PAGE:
Here is the 20 year old Supertrapp muffler I just put on my Virago 250.
One thing I learned is that Supertrapp mufflers are great for someone who does not want to fool with carburetors and changing jets. They have removable plates – mine came with eight of them – if your bike is running rich you add plates to lean it down; if it is running lean, you remove plates. The plates are put in with the open side facing the rear of the muffler. You add discs to make it louder and reduce back pressure. You remove discs to make it quieter and increase back pressure and torque.
Since I was using only one of the original mufflers, and it was in the lower position, it really fit well – sort of halfway tucked under the bike. The original Virago 250 muffler is 2 3/4 inch wide; this Supertrapp muffler is 4 inches wide – because it is wider, it does not fit the bike as well as the stock one but it looks totally ________. Due to it’s width, I had to angle it away from the bike a small amount (about 10 or 15 degrees).
(step 1) Start by cutting the lower muffler about 19mm or 3/4 inch after the back cylinder pipe junction (see red mark in picture) – you will no longer need the rear part of the muffler assembly (6.5 lbs or 2.95 kg) that you just cut off. You are converting from the look of a 2-to-2 exhaust to the look of a 2-to-1 exhaust, so you will no longer need the rear chrome non-functional pipe which weighs 0.45 kg (1.0 lb). Only one cut is needed. ……. (step 2) After you cut the pipe, you will be using only the front section, which you need to cleanup by using a grinder to make the outside of the last 30mm of the pipe completely round. In other words, grind off the bumps so a larger muffler could be slid onto the pipe. Due to the back cylinder pipe junction, you will be able to slide a muffler only about 30mm or 1 1/4 inch onto the pipe, so you do not need to cleanup any more than that. ……. (step 3) You need to make a rounded notch about 30mm x 11mm (1 1/8 inch x ½ inch) in the muffler that you will be putting on – the notch needs to be exactly where the muffler contacts the back cylinder pipe junction.
If you are working with an older Supertrapp, be careful with the end cap bolts. They are very long (56 mm) to accommodate extra plates – the threads on mine were good near the end but were damaged further up, so as I put them all the way in, it broke loose some of the fasteners inside the muffler. I will have to use large screws for those (have to drill out the plates to fit the bigger screws) – but that’s OK – I am not real concerned about looks. I only have 8 plates so I reduced my two “good” bolts to 40 mm length. The bolts are aluminum – the bolts would be more durable if they were steel – but I’m sure the company had a good reason to use aluminum.
Since the Supertrapp that I have (3 inch ID inlet) is bigger than the 2 3/4 inch Virago muffler, I cut a piece of the mid-pipe that came with it to use as a collar to improve the fit. When I first put it on, it had an exhaust leak. I used a muffler patch to fix that, but that made things more complicated as I had to slide on a patch, the mid-pipe collar, another patch, and then the muffler. Then I decided to put in one retaining screw and drilling through the collar was really hard – like the muffler, it is aluminum but I think it is specially hardened or something. If I had to do it again, I might just forget the collar and make a few more cuts in the muffler so it would tighten down more to fit.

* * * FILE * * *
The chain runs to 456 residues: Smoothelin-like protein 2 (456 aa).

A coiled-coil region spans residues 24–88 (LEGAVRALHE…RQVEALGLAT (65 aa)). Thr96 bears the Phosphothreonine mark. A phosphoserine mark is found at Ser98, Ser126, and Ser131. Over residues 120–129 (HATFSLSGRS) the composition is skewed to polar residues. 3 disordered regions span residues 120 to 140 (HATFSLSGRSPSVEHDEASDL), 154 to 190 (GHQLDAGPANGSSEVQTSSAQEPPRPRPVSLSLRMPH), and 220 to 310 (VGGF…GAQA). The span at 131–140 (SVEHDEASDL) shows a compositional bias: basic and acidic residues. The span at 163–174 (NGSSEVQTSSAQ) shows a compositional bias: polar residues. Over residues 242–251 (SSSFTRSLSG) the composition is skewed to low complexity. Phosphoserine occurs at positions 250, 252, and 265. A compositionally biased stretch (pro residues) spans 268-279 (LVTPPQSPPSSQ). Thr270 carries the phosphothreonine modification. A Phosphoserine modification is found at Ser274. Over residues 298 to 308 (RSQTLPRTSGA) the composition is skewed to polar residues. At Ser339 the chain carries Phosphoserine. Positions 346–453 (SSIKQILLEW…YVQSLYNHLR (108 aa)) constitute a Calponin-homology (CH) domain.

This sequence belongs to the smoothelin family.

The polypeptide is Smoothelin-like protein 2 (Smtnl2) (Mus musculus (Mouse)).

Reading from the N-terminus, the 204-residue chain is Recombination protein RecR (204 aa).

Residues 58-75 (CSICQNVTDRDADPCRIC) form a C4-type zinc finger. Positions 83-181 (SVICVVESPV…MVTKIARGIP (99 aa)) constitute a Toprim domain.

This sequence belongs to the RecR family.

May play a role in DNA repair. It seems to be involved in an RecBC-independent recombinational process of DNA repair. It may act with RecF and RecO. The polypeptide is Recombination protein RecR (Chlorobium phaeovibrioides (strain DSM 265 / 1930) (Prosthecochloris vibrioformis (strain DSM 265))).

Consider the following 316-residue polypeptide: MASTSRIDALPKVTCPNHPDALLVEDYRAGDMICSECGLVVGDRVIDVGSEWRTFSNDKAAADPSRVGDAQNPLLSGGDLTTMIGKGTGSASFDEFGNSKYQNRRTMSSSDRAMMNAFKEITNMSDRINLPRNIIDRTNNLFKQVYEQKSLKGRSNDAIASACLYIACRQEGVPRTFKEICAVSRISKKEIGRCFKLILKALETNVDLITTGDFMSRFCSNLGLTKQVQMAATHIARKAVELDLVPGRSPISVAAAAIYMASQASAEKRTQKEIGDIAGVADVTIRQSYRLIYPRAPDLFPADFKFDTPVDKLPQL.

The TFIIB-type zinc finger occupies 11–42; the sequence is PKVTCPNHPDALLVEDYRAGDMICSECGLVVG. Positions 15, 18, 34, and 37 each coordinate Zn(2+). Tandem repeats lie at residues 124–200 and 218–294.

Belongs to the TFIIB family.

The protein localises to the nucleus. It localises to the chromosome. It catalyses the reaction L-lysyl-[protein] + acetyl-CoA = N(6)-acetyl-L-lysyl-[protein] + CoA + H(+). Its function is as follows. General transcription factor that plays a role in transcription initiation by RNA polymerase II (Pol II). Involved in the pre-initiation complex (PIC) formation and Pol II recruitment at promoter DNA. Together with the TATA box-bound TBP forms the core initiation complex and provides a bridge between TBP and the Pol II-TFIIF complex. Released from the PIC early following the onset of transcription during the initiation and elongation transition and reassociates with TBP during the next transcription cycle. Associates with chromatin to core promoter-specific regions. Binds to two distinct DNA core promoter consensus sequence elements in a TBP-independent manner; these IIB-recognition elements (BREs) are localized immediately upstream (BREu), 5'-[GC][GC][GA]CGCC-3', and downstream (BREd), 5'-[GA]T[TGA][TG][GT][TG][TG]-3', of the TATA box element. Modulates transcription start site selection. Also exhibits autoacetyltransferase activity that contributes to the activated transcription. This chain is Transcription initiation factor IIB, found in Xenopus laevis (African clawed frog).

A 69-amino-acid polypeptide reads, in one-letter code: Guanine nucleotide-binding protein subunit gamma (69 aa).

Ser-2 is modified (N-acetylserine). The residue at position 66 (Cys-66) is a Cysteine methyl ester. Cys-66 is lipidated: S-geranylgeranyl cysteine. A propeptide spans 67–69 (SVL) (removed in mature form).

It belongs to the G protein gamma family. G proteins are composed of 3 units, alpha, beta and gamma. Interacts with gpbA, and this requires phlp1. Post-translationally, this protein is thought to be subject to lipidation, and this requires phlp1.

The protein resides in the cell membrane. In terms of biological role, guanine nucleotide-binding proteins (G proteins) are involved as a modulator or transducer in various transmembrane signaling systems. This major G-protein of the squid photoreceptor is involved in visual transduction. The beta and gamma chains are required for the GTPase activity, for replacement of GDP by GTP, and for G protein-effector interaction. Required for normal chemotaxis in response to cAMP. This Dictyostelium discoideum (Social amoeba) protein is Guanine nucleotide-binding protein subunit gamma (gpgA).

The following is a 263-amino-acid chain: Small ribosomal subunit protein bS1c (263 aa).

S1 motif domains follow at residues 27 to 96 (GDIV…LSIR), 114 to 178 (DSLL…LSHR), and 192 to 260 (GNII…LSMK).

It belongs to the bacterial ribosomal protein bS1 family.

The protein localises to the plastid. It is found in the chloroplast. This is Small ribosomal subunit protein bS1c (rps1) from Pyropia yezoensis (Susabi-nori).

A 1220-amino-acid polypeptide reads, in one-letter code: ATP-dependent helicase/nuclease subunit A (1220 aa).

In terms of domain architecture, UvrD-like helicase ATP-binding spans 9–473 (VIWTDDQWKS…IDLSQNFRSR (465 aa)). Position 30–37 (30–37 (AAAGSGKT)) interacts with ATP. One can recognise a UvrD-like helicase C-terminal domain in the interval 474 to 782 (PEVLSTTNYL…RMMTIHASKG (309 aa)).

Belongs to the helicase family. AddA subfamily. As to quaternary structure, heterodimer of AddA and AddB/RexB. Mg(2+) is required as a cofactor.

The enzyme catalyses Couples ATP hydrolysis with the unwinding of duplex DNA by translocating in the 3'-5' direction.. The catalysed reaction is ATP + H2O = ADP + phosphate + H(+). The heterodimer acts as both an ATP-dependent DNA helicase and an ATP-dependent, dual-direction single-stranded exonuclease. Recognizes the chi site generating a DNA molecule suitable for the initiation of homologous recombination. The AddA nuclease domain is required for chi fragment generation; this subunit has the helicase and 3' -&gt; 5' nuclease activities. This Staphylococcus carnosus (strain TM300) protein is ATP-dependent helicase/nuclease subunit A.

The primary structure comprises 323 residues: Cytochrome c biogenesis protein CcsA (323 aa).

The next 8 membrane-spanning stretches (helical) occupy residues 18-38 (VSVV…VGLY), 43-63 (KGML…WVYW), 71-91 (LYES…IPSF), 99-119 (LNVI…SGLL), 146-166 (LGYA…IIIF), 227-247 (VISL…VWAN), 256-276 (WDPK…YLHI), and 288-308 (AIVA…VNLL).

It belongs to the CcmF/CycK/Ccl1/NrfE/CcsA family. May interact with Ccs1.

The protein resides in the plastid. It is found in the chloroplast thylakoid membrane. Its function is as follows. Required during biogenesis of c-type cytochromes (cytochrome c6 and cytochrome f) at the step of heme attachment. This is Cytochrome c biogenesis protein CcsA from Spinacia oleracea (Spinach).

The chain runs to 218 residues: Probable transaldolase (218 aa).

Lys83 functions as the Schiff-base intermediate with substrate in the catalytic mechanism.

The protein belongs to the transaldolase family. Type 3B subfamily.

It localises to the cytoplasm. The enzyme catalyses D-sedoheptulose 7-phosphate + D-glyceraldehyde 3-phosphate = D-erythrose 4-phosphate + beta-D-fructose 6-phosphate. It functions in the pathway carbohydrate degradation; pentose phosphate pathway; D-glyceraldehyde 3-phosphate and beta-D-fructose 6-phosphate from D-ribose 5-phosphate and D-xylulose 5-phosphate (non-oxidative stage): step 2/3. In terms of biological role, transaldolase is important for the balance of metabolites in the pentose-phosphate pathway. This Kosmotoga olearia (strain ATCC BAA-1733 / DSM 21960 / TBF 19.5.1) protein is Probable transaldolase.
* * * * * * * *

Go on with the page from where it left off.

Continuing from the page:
My Supertrapp muffler is 4 inches wide, 13.5 inches long (102 mm x 343 mm), has an inlet ID of about 3 inches (76 mm), and weighs 3.25 pounds (1.47 kg).
How does it sound ? I don’t really know yet – to be continued …… (My first impressions are that at idle it is much quieter than before and the tone is much better.)
13) added April 12, 2012 – I changed my Supertrapp muffler from side firing to rear-firing. With Supertrapp mufflers that have a solid endcap, the exhaust is directed to the side – this is good because traffic around you can hear you better, but bad because it is louder for the rider. When I get home (47 mile commute), my ears are always ringing – I wear earplugs now and I added some noise insulation to my helmet, but that was not enough. Also, I crank up in the mornings with the bike backed up against some blankets so I don’t wake up the neighbors, so it would be good if the bike was not so loud.
I removed the end cap and plates and put in a 12 inch baffle. I also sealed a few exhaust leaks. It sounds quieter now and the popping on deceleration is much better. It does not look so great, so I have to figure out how to cut a perfect circle in the aluminum end cap so I can put it back on.
The way that the baffle fits, it sticks out about .75 inch – I like that look, so I might add a longer extension to it. The 2nd and 3rd pictures below are mock-ups of a 4 inch and 5.5 inch extension, so I could see how it would look.
update – I cut the original chrome “fake” pipe (1 5/8 inches OD) to make a 4.5 inch curved extension. At first it was 5.5 inches – it was too long, so after it scraped in two corners, I cut an inch off.
After setting the pilot screw to 1 turn out and adding the twelve inch baffle to the exhaust, the bike definitely has more torque. It goes up some hills in 5th that needed 4th before.
edit Oct 6, 2012 – I seldom do things based on looks, but today I changed back to the Supertrapp endcap. I only used 4 discs and I removed 40% of the middle two discs to make a bottom-facing slot (so most the noise will do downward away from the rider). I just did a short test run but I think the “bottom-facing slot” is almost as good as “rear-firing” in reducing exhaust noise to the rider.